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Will you PACS me, mon amour?

A civil alternative to marriage is gaining popularity in France.

March 01, 2009|Edward Cody | Cody writes for the Washington Post.

MARSEILLE, FRANCE — Arnaud, 27, loves Aurelie. Aurelie, 25, loves Arnaud. After several years of sharing an apartment, they decided they wanted to spend the rest of their lives together.

So the happy young couple, who did not want their last names used, spent 15 minutes in front of a court clerk recently and got PACSd.

The brief procedure of the civil solidarity pact -- abbreviated in French as PACS -- put Arnaud and Aurelie among a growing number of French men and women who are choosing a novel legal and social status, halfway between living together and marriage.

"It's a first step toward marriage," Arnaud explained after the businesslike ceremony in a corner of Marseille's graceful courthouse complex, the Palais de Justice. Then he rushed back to his office, and the beaming Aurelie returned to her art history classes. The white dress, champagne and honeymoon would be for later, perhaps much later -- perhaps never.

The PACS was introduced a decade ago by the then-Socialist Party government. Parliament approved the measure only after a fierce debate because, although its wording was deliberately ambiguous, the arrangement was understood mainly as a way to legalize gay unions. Under French law, same-sex couples are not allowed to marry.

In passing the law without making it specific to gay people, however, France distinguished itself from other European countries that have approved civil unions or even marriage for same-sex couples. As a result of that ambiguity, the PACS broadened into an increasingly popular third option for heterosexual couples, who readily cite its appeal: It has the air of social independence associated with the time-honored cohabitation arrangement that the French call the "free union," but with major financial and other advantages. It is also far easier to get out of than marriage.

The number of PACS formed in France each year, both gay and heterosexual, has grown from 6,000 in its first year, 1999, to more than 140,000 in 2008, according to official statistics. For every two marriages in France, a PACS is registered, the statistics show, making a total of half a million PACSd couples, and the number is rising steadily.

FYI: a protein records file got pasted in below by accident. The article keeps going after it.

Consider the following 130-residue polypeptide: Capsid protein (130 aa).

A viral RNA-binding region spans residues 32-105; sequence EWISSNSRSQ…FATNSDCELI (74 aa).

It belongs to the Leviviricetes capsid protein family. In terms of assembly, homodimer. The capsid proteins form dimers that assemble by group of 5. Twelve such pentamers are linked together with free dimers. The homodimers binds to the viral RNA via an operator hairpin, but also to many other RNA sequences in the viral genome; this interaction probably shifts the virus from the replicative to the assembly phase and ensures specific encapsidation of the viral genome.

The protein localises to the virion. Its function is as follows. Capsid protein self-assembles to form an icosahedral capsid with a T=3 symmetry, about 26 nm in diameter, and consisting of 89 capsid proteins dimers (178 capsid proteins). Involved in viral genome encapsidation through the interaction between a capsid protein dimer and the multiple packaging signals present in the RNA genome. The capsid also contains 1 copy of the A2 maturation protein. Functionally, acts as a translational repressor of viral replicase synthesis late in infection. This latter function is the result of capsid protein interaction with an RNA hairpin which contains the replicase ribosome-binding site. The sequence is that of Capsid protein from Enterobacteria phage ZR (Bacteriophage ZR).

Yves Padovani, chief clerk at the Marseille court, said couples stream through his office every day at half-hour intervals and have to make appointments three months in advance.

Perhaps more important as an indication of how French people live, the number of heterosexual men and women entering into a PACS has grown from 42% of the total initially to 92% last year.

That was not what conservative opponents of the measure foresaw in 1999. They viewed it as an encouragement of homosexuality and organized rallies to denounce the Socialists as undermining morality. Christine Boutin, housing minister under conservative President Nicolas Sarkozy, was among the most vociferous critics and still complains that the PACS harms society by serving as a substitute for marriage.

In recognition of the PACS' growing popularity, however, half a dozen cities, skirting the terms of the law, have recently begun holding marriage-like PACS ceremonies in the often ornate city hall rooms formerly reserved for weddings. Most of those cities are run by Socialist mayors. But Christian Estrosi, mayor of Nice and a close Sarkozy ally, also has put his city on the list, indicating rising acceptance of PACS unions even among political conservatives.

Irene Thery, a professor at France's Higher Institute of Social Sciences who specializes in family issues, said that setting up a household without getting married has become a declaration of independence from religion and crusty social traditions -- and so common that more than half the babies in France are born out of wedlock.

The relaxation of marriage-related social strictures marks a significant departure from long-established French family traditions, particularly among political figures. As recently as the 1980s, then-President Francois Mitterrand maintained a tight silence -- largely respected by the news media -- about the daughter he had fathered with a longtime mistress.

But even though their arrangements are now socially accepted, unmarried couples living together have found that they face financial and administrative disadvantages compared with their married friends. Joint income tax returns can lower the annual bill considerably. Inheritance laws make transferring property to someone who is not a legal spouse more expensive and difficult. Dealing with the French administration can be an ordeal without legal documents attesting to a place of residence and a social status.

PACSd couples are given those benefits, but the unions are seen by some as more appealing than marriage because they can be dissolved without costly divorce procedures. If one, or both, of the partners declares in writing to the court that he or she wants out, the PACS is ended, with neither partner having claim to the other's property or alimony.

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